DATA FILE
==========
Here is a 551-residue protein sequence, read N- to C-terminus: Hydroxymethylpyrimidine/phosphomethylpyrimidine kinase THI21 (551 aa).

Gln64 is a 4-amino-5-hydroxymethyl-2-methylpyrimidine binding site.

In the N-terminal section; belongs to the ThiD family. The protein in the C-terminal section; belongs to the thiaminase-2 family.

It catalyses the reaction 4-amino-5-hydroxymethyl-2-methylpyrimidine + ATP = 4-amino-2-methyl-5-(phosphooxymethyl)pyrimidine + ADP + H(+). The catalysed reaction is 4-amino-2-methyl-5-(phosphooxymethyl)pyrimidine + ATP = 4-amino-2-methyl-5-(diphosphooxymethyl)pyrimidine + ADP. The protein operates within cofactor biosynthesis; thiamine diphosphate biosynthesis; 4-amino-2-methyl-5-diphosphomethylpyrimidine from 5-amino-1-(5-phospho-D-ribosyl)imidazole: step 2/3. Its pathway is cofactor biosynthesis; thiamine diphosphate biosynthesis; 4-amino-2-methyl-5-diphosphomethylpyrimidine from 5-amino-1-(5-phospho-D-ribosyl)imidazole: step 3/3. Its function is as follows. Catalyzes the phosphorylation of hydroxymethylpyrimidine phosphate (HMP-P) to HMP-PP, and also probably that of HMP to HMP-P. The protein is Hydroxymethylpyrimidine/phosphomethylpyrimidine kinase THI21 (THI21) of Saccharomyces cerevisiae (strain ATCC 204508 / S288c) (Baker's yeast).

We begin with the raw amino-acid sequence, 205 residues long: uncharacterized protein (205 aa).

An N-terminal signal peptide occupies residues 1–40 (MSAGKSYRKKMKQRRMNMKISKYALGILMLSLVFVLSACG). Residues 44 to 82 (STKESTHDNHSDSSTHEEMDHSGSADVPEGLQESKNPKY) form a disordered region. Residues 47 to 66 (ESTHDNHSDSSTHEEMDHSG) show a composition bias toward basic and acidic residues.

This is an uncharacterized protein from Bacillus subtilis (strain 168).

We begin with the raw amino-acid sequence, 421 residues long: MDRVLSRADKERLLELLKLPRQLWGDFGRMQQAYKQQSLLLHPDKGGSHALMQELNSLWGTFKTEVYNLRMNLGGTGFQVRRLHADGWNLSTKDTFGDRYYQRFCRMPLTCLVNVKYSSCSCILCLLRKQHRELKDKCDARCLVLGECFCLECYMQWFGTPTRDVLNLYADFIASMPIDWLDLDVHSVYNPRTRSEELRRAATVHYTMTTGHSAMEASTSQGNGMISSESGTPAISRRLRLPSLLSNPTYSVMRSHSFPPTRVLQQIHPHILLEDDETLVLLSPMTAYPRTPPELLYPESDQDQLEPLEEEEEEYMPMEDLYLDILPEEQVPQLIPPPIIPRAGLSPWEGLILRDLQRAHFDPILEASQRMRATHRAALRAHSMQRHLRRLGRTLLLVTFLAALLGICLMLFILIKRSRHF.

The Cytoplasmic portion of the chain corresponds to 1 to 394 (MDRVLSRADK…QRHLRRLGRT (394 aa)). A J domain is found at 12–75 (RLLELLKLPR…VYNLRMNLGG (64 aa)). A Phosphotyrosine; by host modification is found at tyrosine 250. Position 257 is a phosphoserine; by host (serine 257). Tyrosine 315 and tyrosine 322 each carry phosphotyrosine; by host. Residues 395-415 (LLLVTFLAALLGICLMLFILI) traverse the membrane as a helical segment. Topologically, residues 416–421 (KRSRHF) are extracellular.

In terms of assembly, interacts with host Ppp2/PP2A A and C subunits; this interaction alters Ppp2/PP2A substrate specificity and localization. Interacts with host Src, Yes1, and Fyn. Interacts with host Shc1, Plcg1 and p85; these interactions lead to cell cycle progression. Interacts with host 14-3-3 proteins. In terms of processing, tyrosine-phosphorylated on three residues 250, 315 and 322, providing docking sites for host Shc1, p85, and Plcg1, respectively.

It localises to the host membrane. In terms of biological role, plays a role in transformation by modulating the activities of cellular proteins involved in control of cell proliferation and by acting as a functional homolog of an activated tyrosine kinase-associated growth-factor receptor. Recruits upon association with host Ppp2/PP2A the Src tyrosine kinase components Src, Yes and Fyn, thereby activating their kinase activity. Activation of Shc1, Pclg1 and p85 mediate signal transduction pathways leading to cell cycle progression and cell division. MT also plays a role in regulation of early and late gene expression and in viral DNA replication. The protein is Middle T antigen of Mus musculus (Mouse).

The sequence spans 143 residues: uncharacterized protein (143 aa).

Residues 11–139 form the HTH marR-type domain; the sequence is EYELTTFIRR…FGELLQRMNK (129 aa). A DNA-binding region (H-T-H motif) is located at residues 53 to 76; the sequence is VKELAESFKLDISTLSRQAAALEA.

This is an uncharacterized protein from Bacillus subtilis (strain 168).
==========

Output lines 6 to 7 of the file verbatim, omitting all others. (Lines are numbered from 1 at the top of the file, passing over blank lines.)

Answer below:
An N-terminal signal peptide occupies residues 1–40 (MSAGKSYRKKMKQRRMNMKISKYALGILMLSLVFVLSACG). Residues 44 to 82 (STKESTHDNHSDSSTHEEMDHSGSADVPEGLQESKNPKY) form a disordered region. Residues 47 to 66 (ESTHDNHSDSSTHEEMDHSG) show a composition bias toward basic and acidic residues.

This is an uncharacterized protein from Bacillus subtilis (strain 168).